Interview by Jennifer Lim Wei Zhen | Edited by Amelia Chew

TechLaw.Fest 2018 will take place from 4-6 April 2018 in Singapore, bringing together leading thinkers in the space of Technology Law and leading makers in the space of Legal Technology. In the lead-up to TechLaw.Fest, the LawTech.Asia team will bring you regular interviews and shout-outs covering prominent speakers and the topics they will be speaking at TechLaw.Fest.

This week, LawTech.Asia sat down for a chat with Edmund Koh, Chief of Staff & General Counsel at INTELLLEX. Edmund will be speaking at the Law of Tech Conference on the panel titled Legal Issues in Legal Tech.

Edmund Koh (far right) with the INTELLLEX team

What do you think of Singapore’s Legal Tech Vision released by the Singapore Academy of Law (SAL)?

It is a very ambitious and timely roadmap for law firms in Singapore. It’s a call for law firms to start embracing technology and innovation. In other industries, there has been more of an impetus to adopt technology already as it clearly makes a person’s work more efficient. In contrast, for the longest time, lawyers have thought that our work is so different and unique that it is not susceptible to disruption by technology. I think that is changing. The Legal Tech Vision is really telling the legal landscape that everyone should sit up and take note of what’s going on.

…lawyers need to adopt tools that are coherent and consistent with their own workflows…

How exactly should lawyers go about adopting legal tech?

From my perspective as an ex-lawyer and someone who is now running a legal tech startup, I would say that lawyers need to adopt tools that are coherent and consistent with their own workflows. If I give you a tool that is fantastic but you can’t put it into your daily processes, it becomes useless. We’ve seen this in the consumer technology sphere as well.

For lawyers, the most important thing is to stop and think about which area of their work automation can really help in. Think about the problems you really face and find solutions that can address those problems. Lawyers need to be very cognisant that one solution cannot solve all their problems. In some cases, it may be a very big problem that can only be solved with two or three pieces of software.

Given that you are a former lawyer, in your view what key problems or tools are the most important or would have the most impact?

Off the top of my head, a lawyer’s workflow has a few parts. One is legal research and that would involve managing your own knowledge. There’s also document management, discovery if you’re a litigator, timekeeping, generating invoices, and so on. Traditionally, the use of technology started more or less with e-discovery. That’s because people are faced with such a huge problem that they throw their hands up and say they can’t deal with it. Now, I would say that these are basic and in fact necessary, because recording on Excel or a piece of paper is not the most efficient.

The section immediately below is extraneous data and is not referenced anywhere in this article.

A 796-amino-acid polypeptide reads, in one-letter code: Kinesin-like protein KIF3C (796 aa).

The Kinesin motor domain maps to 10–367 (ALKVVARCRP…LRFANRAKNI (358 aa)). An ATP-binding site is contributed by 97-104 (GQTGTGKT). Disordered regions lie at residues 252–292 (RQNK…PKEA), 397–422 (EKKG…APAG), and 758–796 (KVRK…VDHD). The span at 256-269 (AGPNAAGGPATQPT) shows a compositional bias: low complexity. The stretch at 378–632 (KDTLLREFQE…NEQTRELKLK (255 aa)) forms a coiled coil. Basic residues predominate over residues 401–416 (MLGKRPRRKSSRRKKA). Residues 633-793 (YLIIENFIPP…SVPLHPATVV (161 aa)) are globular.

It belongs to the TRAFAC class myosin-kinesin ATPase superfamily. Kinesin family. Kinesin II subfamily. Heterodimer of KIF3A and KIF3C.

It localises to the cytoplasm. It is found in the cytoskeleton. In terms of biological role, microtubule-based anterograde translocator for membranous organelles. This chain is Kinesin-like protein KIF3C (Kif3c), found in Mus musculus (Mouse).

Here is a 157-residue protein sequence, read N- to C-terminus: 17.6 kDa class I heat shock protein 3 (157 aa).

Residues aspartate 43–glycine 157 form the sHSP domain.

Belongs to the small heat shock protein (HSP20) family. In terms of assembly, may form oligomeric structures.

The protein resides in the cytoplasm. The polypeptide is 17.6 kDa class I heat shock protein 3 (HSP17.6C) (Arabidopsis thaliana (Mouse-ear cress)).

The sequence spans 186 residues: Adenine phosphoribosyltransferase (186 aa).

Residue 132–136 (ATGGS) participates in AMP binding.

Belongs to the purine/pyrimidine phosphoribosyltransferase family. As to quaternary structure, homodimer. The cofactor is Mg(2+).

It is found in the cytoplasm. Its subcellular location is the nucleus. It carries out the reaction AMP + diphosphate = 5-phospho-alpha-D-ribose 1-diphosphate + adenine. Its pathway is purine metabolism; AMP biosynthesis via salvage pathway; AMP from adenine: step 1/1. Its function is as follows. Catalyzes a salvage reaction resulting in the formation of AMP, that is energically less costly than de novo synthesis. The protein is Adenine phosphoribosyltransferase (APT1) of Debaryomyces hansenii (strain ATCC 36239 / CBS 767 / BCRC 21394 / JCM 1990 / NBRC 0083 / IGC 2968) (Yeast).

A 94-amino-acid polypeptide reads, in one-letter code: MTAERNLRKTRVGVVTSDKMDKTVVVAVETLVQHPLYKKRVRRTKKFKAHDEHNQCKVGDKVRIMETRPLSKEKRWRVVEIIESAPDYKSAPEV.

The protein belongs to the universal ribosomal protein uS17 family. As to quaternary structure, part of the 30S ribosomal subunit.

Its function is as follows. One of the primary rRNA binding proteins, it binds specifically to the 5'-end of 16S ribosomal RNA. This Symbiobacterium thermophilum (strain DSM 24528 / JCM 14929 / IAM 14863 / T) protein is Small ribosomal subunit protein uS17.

That said, I think the core is to use technology such as artificial intelligence (AI) and machine learning to help with processes such as research and knowledge management, which is what INTELLLEX does. The point is to improve productivity and efficiency gains.

How do you see INTELLLEX growing in this industry?

When we started INTELLLEX, the term ‘legal technology’ was not even coined properly. I had the feeling that technology can help in many things. In the consumer space, we have Google which appears to understand your mind when you search for anything. But when we use any legal databases, we are stuck with old technology from the 1980s, such as Boolean searches, which would result in a lot of search results which are irrelevant. Then you have to read through manually and determine whether the cases are relevant or not.

You don’t want to redo any work. A lot of technology developments happen when people want to be more lazy and this is a worthy pursuit.

This discrepancy between what you see outside and what you see when you come into the office presented a whole new set of technology challenges. I thought it was worth doing something about it. The value that we want to bring to a lawyer or law firm is that we want to help you find answers that already exist in the work you have done before. You don’t want to redo any work. A lot of technology developments happen when people want to be more lazy and this is a worthy pursuit.